Understanding Opioid Addiction
Did you know that on average, 78 Americans die every day from opioid overdose? Opioid addiction is more common than you think. Millions of Americans are prescribed opiates to treat injuries or illnesses, but most are unaware of the long-term effects on their bodies.
Is it really all in your head?
The key to understanding opioid addiction begins with your brain. How does the addiction occur and why is it so prevalent? If you have ever fractured a bone or had to have surgery, you probably took an opiate for pain. With as many as 100 million people suffering from chronic pain, opioids have become the treatment of choice. It’s what happens to your brain while taking the medication that really holds the answer.
Many people are unaware that opioids are also produced by your body. If you are ever severely injured, naturally occurring opioids provide pain relief until you can seek medical attention. Endorphins are a naturally occurring type of opioid. You probably have heard of the term “exercise euphoria,” which occurs when endorphins are released by the brain. For example, it’s the great feeling you get after working out. Natural opioids trigger receptors in your brain that mimic pleasure and act as a pain reliever. Once your brain gets used to the ingested opiates, your body slows down the production of natural ones.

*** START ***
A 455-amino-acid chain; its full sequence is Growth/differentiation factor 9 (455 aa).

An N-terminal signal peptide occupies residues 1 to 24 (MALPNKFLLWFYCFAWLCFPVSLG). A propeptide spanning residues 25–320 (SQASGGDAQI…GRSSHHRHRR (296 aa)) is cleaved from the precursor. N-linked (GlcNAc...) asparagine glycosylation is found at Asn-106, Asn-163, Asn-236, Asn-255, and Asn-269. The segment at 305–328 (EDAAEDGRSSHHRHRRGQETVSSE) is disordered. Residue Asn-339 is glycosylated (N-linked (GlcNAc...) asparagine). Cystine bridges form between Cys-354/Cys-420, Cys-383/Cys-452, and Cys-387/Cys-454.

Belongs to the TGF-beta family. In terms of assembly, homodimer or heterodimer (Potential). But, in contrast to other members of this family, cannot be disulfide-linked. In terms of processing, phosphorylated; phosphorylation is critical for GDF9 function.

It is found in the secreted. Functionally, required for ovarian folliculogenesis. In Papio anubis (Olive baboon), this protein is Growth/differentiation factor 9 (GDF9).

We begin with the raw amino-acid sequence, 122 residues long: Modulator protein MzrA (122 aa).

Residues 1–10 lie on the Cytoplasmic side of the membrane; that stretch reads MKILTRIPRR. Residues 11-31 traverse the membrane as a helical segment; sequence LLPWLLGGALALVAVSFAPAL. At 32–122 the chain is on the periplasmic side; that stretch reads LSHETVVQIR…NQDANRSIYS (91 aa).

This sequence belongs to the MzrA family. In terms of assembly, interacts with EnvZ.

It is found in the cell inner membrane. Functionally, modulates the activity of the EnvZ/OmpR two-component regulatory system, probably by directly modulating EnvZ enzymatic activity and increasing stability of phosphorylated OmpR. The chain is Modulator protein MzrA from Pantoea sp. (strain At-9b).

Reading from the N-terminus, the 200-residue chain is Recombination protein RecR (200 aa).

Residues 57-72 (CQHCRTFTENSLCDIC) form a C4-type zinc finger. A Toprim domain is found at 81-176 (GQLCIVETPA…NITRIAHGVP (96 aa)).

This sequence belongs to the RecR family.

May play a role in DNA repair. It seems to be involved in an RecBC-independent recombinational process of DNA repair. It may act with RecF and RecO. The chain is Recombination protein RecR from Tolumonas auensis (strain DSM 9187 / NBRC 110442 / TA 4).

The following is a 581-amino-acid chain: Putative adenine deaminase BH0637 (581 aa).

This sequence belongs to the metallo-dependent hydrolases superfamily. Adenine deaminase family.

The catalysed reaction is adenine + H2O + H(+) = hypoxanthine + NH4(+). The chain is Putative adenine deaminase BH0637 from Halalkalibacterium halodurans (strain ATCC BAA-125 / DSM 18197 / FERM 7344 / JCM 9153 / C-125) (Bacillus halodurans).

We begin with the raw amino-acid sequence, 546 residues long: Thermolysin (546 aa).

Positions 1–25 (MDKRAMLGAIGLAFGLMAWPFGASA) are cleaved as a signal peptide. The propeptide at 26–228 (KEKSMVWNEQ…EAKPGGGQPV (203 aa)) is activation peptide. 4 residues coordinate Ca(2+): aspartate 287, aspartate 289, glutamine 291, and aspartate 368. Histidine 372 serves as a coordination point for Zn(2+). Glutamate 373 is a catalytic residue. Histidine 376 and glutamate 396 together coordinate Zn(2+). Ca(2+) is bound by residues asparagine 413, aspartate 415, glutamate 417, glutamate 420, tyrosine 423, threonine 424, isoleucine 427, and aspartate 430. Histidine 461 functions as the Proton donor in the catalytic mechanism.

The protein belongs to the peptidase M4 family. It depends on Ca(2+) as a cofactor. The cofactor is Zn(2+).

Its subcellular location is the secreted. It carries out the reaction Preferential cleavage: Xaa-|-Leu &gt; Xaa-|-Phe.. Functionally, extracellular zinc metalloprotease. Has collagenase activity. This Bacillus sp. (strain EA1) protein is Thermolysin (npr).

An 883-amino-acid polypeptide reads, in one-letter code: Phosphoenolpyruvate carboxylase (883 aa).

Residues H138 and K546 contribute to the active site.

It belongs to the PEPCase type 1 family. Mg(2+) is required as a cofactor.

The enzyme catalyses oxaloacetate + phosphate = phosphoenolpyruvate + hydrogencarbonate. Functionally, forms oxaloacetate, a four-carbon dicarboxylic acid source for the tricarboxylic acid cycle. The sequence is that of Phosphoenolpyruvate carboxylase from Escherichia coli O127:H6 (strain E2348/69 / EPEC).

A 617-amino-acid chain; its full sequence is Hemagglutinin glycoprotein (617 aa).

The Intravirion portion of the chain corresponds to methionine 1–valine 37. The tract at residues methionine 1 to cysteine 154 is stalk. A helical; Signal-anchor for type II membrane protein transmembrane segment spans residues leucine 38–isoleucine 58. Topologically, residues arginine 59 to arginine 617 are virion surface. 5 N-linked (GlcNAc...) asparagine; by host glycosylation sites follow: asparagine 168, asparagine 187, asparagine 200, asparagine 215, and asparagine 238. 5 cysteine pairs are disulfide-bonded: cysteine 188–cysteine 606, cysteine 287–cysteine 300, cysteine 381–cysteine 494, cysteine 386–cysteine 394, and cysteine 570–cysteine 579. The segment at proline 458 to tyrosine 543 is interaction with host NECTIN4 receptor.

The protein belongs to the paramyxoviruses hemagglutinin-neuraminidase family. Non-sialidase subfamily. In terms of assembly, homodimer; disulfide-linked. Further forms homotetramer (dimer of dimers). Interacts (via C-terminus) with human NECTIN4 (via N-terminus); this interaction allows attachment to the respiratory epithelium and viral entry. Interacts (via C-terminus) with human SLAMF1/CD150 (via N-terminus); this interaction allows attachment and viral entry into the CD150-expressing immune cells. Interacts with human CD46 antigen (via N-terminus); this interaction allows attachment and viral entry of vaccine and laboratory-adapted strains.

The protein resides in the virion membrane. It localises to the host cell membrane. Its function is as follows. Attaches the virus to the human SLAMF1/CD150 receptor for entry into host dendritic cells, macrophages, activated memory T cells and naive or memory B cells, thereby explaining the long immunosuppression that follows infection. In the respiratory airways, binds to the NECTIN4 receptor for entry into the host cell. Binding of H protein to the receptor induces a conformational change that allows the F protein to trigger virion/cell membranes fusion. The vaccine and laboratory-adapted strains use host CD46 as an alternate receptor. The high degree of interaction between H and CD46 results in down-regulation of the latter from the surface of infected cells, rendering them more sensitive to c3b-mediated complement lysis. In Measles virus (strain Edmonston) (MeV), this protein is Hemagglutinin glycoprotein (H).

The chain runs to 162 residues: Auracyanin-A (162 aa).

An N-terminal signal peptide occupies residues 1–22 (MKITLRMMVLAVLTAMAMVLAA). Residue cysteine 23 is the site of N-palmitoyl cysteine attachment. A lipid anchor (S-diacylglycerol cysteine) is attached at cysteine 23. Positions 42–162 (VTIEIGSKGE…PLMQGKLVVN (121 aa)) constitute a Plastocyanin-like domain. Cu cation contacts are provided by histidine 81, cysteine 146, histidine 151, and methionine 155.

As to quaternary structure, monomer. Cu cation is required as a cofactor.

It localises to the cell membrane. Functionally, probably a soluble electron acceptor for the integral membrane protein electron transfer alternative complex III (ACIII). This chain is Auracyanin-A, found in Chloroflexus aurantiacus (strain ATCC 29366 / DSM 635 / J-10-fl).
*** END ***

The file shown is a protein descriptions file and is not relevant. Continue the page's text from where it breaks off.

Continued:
Unfortunately, the brain doesn’t automatically begin creating opioids once you stop your medication. The human body will take some time to start producing opioids again. It will be a while before your body can create enough opioids to make you feel better.
Recognize the signs
Opioid dependence can happen to anyone. How can you tell if you are addicted? Are you taking more than is prescribed or having trouble discontinuing use? These are some of the early signs that your medication is becoming a problem. Here are the most common symptoms of opioid addiction:
- Hot and cold sweats
- Muscle aches and pains
- Nausea and vomiting
As with any drug addiction, the withdrawal symptoms make it harder for you to stop. The physical symptoms can last somewhere between seven days to a month, while the emotional ones can continue for several months.
The good news
There are several options for treating prescription opioid addiction. Now that you know the signs, talk with your doctor about treatment options. Medically supervised therapies can help alleviate withdrawal symptoms and get you on the road to a healthier you.